It’s one thing to recognize that you should protect your hearing. Recognizing when to safeguard your ears is another matter. It’s not as simple as, for example, knowing when to use sunscreen. (Is it sunny and are you going to be outdoors? Then you need sunscreen.) It isn’t even as easy as knowing when to use eye protection (Handling dangerous chemicals? Doing some construction? You need eye protection).
When it comes to when to use hearing protection, there seems to be a large grey area which can be dangerous. Frequently, we’ll defer to our natural inclination to avoid hearing protection unless we’re given information that a specific place or activity is dangerous.
A Tale of Risk Analysis
In general, we’re not very good at assessing risk, especially when it comes to something as intangible as lasting hearing problems or loss of hearing. To demonstrate the situation, here are some examples:
- Person A attends a very loud rock concert. The concert lasts around 3 hours.
- A landscaping company is run by person B. She spends a considerable amount of time mowing lawns, then goes home to a quiet house and reads a book.
- Person C is an office worker.
You may believe the hearing hazard is greater for person A (let’s just call her Ann). Ann leaves the performance with her ears ringing, and she’ll spend the majority of the next day, struggling to hear herself talk. Assuming Ann’s activity was hazardous to her ears would be sensible.
Person B (let’s call her Betty), on the other hand, is subjected to less noise. Her ears don’t ring. So it has to be safer for her hearing, right? Well, not really. Because Betty is mowing all day. So despite the fact that her ears never ring out with pain, the harm accrues gradually. If experienced on a regular basis, even moderately loud noises can have a detrimental affect on your ears.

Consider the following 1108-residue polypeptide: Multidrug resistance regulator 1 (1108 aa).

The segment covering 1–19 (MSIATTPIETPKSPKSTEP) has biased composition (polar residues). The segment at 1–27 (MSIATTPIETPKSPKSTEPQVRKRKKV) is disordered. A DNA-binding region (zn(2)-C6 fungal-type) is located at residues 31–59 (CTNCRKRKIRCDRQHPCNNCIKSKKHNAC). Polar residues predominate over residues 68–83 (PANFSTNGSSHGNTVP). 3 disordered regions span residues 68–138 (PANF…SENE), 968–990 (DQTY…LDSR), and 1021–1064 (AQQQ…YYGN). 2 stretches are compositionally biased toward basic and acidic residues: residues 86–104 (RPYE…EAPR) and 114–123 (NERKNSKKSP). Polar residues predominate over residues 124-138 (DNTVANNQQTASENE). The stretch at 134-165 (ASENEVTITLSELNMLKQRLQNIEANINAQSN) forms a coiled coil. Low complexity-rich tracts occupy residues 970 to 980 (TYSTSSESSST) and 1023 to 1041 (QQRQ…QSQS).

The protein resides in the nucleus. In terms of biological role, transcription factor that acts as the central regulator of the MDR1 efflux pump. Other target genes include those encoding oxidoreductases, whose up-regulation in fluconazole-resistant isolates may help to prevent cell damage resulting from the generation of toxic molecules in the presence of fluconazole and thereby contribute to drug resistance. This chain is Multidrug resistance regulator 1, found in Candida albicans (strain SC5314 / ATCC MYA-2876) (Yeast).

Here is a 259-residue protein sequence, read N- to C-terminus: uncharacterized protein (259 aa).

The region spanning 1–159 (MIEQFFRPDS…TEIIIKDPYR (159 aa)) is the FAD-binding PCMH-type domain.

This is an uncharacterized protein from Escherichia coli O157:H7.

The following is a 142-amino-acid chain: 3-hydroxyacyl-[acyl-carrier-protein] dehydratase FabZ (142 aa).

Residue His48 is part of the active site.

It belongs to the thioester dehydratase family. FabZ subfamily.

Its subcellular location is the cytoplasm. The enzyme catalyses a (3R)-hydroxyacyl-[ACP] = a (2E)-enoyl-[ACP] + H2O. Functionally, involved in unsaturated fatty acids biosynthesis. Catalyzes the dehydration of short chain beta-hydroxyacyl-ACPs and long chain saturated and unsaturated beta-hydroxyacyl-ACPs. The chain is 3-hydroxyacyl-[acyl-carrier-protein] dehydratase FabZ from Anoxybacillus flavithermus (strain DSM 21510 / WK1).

Person C (let’s call her Chris) is even less obvious. Most people realize that you need to protect your hearing while using machines like a lawnmower. But even though Chris works in a quiet office, she has a very noisy, hour-long commute every day through the city. In addition, she sits at her desk and listens to music through earbuds. Does she need to give some thought to protection?
When You Should Think About Safeguarding Your Ears
The standard rule of thumb is that if you have to raise your voice in order to be heard, your surroundings are noisy enough to do injure to your ears. And if your surroundings are that noisy, you really should consider using earplugs or earmuffs.
The limit should be 85dB if you want to be scientific. Sounds above 85dB have the capacity, over time, to lead to damage, so you should consider wearing ear protection in those scenarios.
Your ears don’t have their own sound level meter to warn you when you get to that 85dB level, so countless hearing specialists recommend obtaining special apps for your phone. You will be capable of taking the necessary steps to safeguard your hearing because these apps will inform you when the sound is getting to a hazardous volume.
A Few Examples
Your phone might not be with you wherever you go even if you do get the app. So a few examples of when to protect your ears may help you establish a good standard. Here we go:
- Commuting and Driving: Spending all day as an Uber or Lyft driver? Or maybe you’re taking a subway after waiting for a little while downtown. The noise of living in a city is bad enough for your ears, not to mention the extra injury caused by turning up your tunes to drown out the city noise.
- Using Power Tools: You recognize that working every day at your factory job is going to call for hearing protection. But what if you’re simply working in your garage all day? Most hearing specialists will recommend you wear hearing protection when using power tools, even if it’s just on a hobbyist basis.
- Residential Chores: We already discussed how something as straightforward as mowing the lawn, when done often enough, can necessitate hearing protection. Chores, such as mowing, are probably something you don’t even think about, but they can lead to hearing impairment.
- Exercise: Your morning spin class is a good example. Or even your evening yoga session? You may think about wearing hearing protection to each. The high volume from trainers who use loud music and microphones for motivation, though it might be good for your heart rate, can be bad for your hearing.
- Listening to music with earbuds. This one requires caution, not protection. Give consideration to how loud the music is, how long you’re listening to it, and whether it’s playing directly into your ears. Consider getting headphones that cancel out outside noise so you don’t have to turn up the sound to dangerous levels.
A good baseline may be researched by these examples. When in doubt, however, you should choose protection. Compared to leaving your ears exposed to future harm, in most cases, it’s better to protect your hearing. If you want to be able to hear tomorrow, protect today.